Fueling Frustration

Unlikein previous CSP Outlook Surveys, in which the percentage of retailers seeing higher, lower or the same margins roughly broke out into equal thirds, fewer participants of the 2012 survey—or less than 16%—saw higher margins this year. About 40% saw margins stay the same, while more than 38% made less money. The main issue: The large price spike this summer blunted the relatively profitable first half of the year.

Mickey Jamal, president and CEO of Chestnut Petroleum Distributors Inc., New Paltz, N.Y., says gasoline volume was down 3% to 10% over last year, but merchandise sales were up thanks largely to an acquisition. He finds it very difficult to guess about 2013 conditions because of gasoline’s volatility.

Scheeler of Bobby & Steve’s Auto World reports that fuel margins and sales were “pretty good” in the upper Midwest for the first half of the year, but stiff price increases in July put the brakes on the double-digit growth. This has had its effects inside the store as well. “The last three months have been a little more challenging, but we’re still up nonethe­less,” he says, citing a 5% increase in in-store sales.

In California, where the average price for a gallon of gas went through a record spike in October, retailers faced an incredible amount of margin pressure.

“Prices skyrocketed,” says Edward Marszal. “People started to think more about going to Costco or [value] brands like Arco. So we got hit with that.” But instead of trying to play the price game on fuel, the company has emphasized customer relation­ships, which determines “whether they will decide to fill up that day with you or Costco,” he says.

For example, one customer told Marszal that he visits the company’s Carmichael, Calif., Chevron site specifically because of one employee. Another drives his grandmother to that same location to fuel up even though she lives 20 minutes away, because she loves the employees.

“The base keeps us in business, and then when you have good times, or when the price of gas goes down, you’re able to make a little more margin than when they’re going up,” he says.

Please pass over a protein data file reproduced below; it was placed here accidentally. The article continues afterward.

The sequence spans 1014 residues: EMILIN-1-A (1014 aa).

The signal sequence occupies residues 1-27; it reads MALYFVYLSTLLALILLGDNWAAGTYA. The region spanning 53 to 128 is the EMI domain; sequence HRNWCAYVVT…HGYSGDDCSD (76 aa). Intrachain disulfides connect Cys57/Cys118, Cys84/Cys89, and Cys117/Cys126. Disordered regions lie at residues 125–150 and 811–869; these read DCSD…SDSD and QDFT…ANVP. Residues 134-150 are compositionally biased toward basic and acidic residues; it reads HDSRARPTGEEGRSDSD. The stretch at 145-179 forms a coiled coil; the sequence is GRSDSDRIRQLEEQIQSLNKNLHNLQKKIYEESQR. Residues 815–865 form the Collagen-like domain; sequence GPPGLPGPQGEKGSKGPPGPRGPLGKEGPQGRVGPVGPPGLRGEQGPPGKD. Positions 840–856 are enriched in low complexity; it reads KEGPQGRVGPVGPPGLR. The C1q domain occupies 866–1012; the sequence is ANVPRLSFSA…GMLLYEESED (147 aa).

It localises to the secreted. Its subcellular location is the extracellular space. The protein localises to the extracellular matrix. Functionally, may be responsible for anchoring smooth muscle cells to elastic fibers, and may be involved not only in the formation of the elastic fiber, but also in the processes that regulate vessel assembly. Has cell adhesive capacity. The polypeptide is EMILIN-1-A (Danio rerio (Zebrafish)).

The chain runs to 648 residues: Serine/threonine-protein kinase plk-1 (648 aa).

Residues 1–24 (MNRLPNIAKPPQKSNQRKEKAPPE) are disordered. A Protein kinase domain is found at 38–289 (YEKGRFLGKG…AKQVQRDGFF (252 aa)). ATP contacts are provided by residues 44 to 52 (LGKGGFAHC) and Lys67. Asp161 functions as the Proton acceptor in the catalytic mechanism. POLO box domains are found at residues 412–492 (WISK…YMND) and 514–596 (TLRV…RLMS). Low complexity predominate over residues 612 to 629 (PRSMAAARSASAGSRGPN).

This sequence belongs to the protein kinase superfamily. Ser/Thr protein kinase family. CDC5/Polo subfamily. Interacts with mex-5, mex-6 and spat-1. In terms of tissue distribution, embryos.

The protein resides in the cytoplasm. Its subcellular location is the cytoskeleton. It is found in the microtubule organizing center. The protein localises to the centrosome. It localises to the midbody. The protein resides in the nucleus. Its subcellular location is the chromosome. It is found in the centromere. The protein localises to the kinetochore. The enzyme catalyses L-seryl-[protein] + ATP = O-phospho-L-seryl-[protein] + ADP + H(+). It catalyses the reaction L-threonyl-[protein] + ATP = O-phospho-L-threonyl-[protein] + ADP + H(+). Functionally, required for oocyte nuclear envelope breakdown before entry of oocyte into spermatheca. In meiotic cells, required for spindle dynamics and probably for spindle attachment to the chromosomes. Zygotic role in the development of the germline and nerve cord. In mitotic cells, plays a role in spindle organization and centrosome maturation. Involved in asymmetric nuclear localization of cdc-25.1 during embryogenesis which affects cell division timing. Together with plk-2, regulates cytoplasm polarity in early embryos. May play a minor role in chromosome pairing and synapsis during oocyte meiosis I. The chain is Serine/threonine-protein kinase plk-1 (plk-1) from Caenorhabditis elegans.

Fuel Attitudes

Nearly 90% of survey respondents say they plan no changes to their fuel offer in 2013, a higher percentage than in previous years. Among those who do expect change, the most popular options were upgrading fuel equipment, changing fuel brands and adding compressed natural gas (CNG). In fact, nearly 32% of retailers planning a change chose adding CNG, compared to only 7.4% in 2012, showing the nation’s natural-gas boom is catching on in the c-store industry.


Category Close-Ups

Nearly 40% of 2012 survey par­ticipants said they would keep their tobacco set the same, with nearly 33% planning to grow some product categories and shrink others. Electronic cigarettes was by far the most popular area to grow, selected by nearly 80% of retailers with plans to expand the tobacco set, followed by single cigars (43%) and moist smokeless (40.5%). Most popular to cut: premium and branded-discount cigarettes.

While Bobby & Steve’s Auto World is shrinking the size of its cigarette backbars, it is transitioning to more OTP. “Smokeless and cigars have been a big area of growth for us,” says Scheeler. The retailer has seen an increased inter­est in e-cigarettes, although it has not yet settled on a final offer for its stores.

Packages Beverages

More than 51% of CSP Outlook Survey respondents expect to keep their packaged-beverage offer the same in 2013, roughly similar to previ­ous years’ surveys. The most popular areas of growth among retailers are energy drinks, beer and enhanced/fla­vored water, while areas to trim were led by multipacks, soft drinks and enhanced/flavored water.

The St. Louis-area retailer has high expectations for new items from the major beverage manufacturers— Coca-Cola, PepsiCo and Dr Pepper Snapple Group—to take the lead from energy drinks. “Energy is under assault. Frankly, I think it’s long over­due,” he says. “It will still be a strong, key category, but I think there will be shakeout.”